or It is common practice for BTA to be structured as an "Agreement to sale". In such cases, the agreement provides a general framework pursuant to which the business undertaking is transferred on the closing date. BTA in itself may not contemplate any transfer and can mandate the execution of a deed of "conveyance" on or before the closing date to effectuate the transfer. However, there are the instances where the Agreement contain recitals with respect to the payment of consideration, handing over the possession of the property along with title deeds of such property. In such cases, the BTA assumes the colour of "Conveyance" and stamp duty is levied accordingly. Since the transfer envisaged under the agreement is the sale of a business undertaking as a whole, it can’t be specifically equated with the sale of movable or immovable property. The Indian Stamp Act and State Stamp Act do not contain specific provisions levying duty on an agreement relating to the transfer of "business" as such. Therefore, it is imperative that each asset proposed to be transferred to the purchaser vide a BTA is individually identified for the purpose of stamp duty as movable or immovable. The levy of Stamp duty depends upon the state in which the Agreement is executed.

For better clarity, let us examine the stamp duty implications on a BTA under Central and certain State legislations.

On perusal of the definition of "conveyance" under the Indian Stamp Act, it is understood that no distinction is made between moveable and immovable property. Tangible moveable property can be sold by delivery to the purchaser on receipt of the price without an actual conveyance, but if a conveyance in writing comes into existence, it is chargeable to duty as such. Intangible movable property such as actionable debt or goodwill has to necessarily be transferred under a written instrument and chargeable as conveyance. Whereas land/buildings are immovable property, machinery installed in a factory premises (fixed to the ground) can be considered as an immovable property, depending on the degree and permanency of the attachment, and the purpose of installing and attaching the machinery. For instance, the sale of a fertilizer plant as part of a slump sale along with land and building, would be considered as immovable property if it was always intended that the plant remains permanently affixed to the land and building being transferred.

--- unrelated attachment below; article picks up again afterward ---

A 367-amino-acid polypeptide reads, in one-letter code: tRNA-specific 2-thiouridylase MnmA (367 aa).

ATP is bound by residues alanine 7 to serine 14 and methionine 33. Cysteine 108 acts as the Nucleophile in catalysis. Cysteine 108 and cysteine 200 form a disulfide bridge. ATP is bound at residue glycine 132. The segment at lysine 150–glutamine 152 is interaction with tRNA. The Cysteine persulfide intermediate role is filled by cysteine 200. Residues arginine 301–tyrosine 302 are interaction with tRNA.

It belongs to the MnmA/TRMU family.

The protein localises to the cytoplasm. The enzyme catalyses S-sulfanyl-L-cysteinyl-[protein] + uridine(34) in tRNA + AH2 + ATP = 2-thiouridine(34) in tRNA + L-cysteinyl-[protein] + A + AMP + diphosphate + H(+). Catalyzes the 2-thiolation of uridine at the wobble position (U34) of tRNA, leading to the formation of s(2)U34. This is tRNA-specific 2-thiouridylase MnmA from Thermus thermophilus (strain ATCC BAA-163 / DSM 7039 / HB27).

Article 5 to the schedule of Indian Stamp Act prescribe the Stamp duty chargeable on an "Agreement or Memorandum of Agreement"

Article 5 further sub classifies several categories on the basis of the subject matter of an Agreement prescribing specific duty applicable to a particular instrument.

A residuary provision is provided under Article 5(c) wherein all such agreements not specifically provided for are classified and duty payable is separately prescribed.

If a contract does not intend to operate as an immediate transfer of the sale of property, such instrument is required to be stamped as an agreement rather than a conveyance. An agreement to sell a business undertaking with its assets including goodwill, would not amount to conveyance but would be merely a contract to sell, although the parties intended that when the transaction was completed, it should take effect from the date of the agreement and although in order to effect the contemplated sale, no actual deed of conveyance was prepared subsequently with regard to goodwill and movables (a sale deed being executed only in respect of immovable property).

Therefore, under the Indian Stamp Act, a BTA not evidencing a transfer of property shall be duly stamped as an agreement under Article 5(c), thereby requiring deed of conveyance to be executed on or before the Closing Date. Whereas the execution of a conveyance deed for the purpose of immovable property is absolutely necessary to establish title and ownership, transfer of ownership of movable property can be made by delivery of such property. In the event the BTA records the transfer of both movable and immovable property without the requirement of executing a conveyance deed, the BTA shall be construed as a conveyance and stamp duty as prescribed under Article 23 would be leviable on the said instrument.



Published by

Vikram Sirohi
Category Corporate Law   Report

1 Likes   3 Shares   7338 Views


Related Articles


Popular Articles

Follow Book Book GST Live Course Book Business Course caclubindia books

CCI Articles

submit article

Stay updated with latest Articles!